Four Tips For Choosing A Great Deer Processor

If you love to hunt but are not particularly experienced in the art of processing your own meat, then you will want to hire someone to do the processing and butchering for you. However, not all deer meat processors are created equal. Some are bound to a better, more careful job than others. Follow these four tips to find the best deer processor for you.

Visit the Shop Yourself

You might be tempted to just drop your deer off after seeing an ad posted in a local newspaper or on Facebook. But it's actually best to start looking for a processor before you even head out to hunt. Visit the processors in person so you can see the facilities. Look for one that looks very clean, as this shows that the processors are careful with sanitation. Sanitation is very important to prevent the spread of foodborne illness. When you find a processor whose shop is clean and sanitary, take note -- so you can head there when you do have a deer.

Make Sure They Have Adequate Cooler Space

Some smaller processors may not have enough cooler space to handle the rush during peak deer season. You don't want them to have to keep your deer outside of the cooler because they're short on space, and you don't want to have to rush to pick up your processed deer because the place needs to clear space. So, when you visit processing shops, ask to see their coolers -- and ask whether they often run into problems with cooler space.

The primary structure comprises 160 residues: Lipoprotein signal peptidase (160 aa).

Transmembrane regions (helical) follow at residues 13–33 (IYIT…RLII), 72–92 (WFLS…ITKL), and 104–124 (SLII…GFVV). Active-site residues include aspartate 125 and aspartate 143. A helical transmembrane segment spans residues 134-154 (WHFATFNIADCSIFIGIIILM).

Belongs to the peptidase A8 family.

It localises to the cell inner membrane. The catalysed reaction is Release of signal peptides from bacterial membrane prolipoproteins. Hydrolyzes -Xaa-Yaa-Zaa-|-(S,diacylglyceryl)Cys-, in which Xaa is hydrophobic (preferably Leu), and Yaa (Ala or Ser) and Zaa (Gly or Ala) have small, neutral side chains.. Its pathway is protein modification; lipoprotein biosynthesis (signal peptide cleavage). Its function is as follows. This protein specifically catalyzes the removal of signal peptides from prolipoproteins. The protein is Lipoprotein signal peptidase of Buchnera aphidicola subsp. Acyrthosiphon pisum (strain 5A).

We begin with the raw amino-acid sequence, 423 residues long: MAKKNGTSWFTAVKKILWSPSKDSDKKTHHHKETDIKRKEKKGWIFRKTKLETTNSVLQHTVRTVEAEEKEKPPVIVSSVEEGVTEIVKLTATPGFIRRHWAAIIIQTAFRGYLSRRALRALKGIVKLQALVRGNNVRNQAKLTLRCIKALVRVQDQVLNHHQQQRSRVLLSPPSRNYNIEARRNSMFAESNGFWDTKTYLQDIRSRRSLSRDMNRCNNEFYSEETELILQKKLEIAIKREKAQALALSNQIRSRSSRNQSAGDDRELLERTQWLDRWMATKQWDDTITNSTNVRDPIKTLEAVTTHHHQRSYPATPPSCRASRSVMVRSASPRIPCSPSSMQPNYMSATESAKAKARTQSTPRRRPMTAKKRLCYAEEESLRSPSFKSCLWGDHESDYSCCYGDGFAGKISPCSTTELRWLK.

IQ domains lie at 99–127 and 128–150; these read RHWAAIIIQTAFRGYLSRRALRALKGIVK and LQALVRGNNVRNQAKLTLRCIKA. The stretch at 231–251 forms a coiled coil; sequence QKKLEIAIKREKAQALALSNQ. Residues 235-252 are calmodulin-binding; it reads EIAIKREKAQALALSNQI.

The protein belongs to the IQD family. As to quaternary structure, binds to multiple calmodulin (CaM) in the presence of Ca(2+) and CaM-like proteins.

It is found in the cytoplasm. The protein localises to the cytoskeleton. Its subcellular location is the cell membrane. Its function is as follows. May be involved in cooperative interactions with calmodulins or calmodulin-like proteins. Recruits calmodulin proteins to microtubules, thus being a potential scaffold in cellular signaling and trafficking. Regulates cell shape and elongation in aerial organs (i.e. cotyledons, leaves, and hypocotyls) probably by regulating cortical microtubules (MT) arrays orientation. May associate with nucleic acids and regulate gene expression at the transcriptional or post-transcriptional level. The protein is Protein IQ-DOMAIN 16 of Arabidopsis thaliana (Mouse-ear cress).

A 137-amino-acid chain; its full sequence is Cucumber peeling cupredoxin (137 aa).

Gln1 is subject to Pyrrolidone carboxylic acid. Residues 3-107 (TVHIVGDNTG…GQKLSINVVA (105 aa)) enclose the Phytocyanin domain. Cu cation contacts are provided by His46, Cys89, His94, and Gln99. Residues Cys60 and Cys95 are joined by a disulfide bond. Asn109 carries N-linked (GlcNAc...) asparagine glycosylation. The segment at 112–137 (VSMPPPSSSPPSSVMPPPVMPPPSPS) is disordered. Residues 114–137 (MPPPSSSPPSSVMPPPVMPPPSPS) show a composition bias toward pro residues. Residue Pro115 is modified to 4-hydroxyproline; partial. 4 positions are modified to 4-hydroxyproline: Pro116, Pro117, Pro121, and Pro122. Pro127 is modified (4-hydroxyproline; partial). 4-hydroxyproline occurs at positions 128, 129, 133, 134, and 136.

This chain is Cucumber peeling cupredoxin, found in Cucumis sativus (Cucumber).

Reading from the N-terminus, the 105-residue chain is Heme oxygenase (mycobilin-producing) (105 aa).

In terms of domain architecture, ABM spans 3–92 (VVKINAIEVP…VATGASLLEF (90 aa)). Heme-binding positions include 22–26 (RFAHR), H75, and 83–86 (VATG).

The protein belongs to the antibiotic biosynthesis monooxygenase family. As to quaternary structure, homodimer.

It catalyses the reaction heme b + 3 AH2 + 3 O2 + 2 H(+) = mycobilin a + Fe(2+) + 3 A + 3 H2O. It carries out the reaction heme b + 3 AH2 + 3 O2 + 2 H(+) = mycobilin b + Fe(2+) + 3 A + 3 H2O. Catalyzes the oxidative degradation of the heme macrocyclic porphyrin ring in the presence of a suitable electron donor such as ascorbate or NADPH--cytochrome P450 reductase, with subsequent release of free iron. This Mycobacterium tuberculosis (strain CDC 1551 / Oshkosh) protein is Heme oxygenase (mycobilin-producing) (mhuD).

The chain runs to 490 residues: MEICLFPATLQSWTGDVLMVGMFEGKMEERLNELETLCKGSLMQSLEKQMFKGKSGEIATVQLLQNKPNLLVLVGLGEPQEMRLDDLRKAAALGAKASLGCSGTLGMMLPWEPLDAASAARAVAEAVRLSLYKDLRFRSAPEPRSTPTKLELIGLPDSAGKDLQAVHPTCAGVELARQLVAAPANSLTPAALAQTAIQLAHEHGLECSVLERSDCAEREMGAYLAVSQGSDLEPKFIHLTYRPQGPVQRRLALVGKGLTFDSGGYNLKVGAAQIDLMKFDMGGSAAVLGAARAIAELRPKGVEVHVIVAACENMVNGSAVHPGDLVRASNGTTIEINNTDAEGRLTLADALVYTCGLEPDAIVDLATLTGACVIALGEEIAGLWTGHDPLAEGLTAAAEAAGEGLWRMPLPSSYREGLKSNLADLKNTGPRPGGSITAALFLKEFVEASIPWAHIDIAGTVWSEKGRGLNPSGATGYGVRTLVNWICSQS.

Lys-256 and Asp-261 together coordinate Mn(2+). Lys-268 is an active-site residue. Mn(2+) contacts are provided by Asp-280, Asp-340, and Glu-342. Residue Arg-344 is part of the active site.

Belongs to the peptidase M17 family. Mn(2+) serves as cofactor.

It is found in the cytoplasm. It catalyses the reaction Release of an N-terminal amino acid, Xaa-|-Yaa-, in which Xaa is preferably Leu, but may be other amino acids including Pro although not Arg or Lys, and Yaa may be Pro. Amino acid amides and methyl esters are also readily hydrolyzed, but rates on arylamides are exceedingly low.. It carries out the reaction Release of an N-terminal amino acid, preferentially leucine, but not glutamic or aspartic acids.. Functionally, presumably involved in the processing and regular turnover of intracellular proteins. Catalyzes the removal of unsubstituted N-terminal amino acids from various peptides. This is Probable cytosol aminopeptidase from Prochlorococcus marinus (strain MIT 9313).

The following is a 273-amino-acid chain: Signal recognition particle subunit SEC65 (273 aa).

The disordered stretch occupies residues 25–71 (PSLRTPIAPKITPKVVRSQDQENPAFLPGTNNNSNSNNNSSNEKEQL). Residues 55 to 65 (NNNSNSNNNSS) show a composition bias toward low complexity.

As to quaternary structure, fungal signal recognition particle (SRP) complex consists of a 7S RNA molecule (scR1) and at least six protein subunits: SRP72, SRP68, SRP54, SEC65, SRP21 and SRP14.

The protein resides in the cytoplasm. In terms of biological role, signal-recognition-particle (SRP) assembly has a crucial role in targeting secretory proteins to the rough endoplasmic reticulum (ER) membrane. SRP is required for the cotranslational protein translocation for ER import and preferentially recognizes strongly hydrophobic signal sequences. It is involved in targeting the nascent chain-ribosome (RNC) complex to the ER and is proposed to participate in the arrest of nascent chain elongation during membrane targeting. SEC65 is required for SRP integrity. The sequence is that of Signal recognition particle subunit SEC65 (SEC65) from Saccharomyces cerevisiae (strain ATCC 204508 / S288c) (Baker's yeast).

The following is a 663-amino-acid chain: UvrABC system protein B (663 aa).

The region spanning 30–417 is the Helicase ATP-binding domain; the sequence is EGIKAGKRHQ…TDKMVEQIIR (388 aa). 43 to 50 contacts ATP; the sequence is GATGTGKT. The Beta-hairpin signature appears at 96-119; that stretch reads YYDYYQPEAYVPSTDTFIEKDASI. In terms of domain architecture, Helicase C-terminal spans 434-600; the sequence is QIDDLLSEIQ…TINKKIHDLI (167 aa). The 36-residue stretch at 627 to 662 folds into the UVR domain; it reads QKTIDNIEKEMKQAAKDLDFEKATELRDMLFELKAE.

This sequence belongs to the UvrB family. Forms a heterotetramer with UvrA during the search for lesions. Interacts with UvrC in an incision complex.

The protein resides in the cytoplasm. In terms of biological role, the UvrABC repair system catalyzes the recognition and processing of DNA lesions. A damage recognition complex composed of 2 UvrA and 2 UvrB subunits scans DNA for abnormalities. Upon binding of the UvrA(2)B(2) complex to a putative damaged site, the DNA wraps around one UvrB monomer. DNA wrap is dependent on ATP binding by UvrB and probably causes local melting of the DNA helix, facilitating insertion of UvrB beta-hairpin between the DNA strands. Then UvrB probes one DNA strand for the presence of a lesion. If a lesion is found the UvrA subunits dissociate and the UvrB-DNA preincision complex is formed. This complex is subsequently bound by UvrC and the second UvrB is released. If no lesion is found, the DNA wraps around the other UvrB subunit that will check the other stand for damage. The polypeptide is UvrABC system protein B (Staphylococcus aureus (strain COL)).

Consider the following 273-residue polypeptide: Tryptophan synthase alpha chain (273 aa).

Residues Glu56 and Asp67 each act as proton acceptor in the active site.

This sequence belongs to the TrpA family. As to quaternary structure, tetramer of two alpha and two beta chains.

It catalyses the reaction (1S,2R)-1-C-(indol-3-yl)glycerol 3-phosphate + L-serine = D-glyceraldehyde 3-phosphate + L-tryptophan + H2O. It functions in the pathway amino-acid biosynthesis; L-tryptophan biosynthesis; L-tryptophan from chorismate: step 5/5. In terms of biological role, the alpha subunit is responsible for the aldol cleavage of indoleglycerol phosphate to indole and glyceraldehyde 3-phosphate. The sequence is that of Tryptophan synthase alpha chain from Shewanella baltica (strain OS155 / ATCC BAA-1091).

Ask If They Do Custom Cuts

Some processors refuse to do custom cuts because it is more work. Others are willing to do them, though they might charge a little more. If you think you're going to want some cuts left whole or some bones left in for your own cooking purposes, ask ahead of time whether a processor offers custom cuts so you know what to expect when you later request them.

Check Their Packaging

Ask to see an example of the packaging before hiring a deer processor. You want everything to come in vacuum-sealed, freezer safe bags. If the processor delivers the meat in standard zipper-style bags, look elsewhere. These bags are notorious for leaking and they may not be thick enough to fully protect against freezer burn if you store the meat for any longer than a few months. 

To learn more, contact a company like KELLYSDEERPROCESSING.COM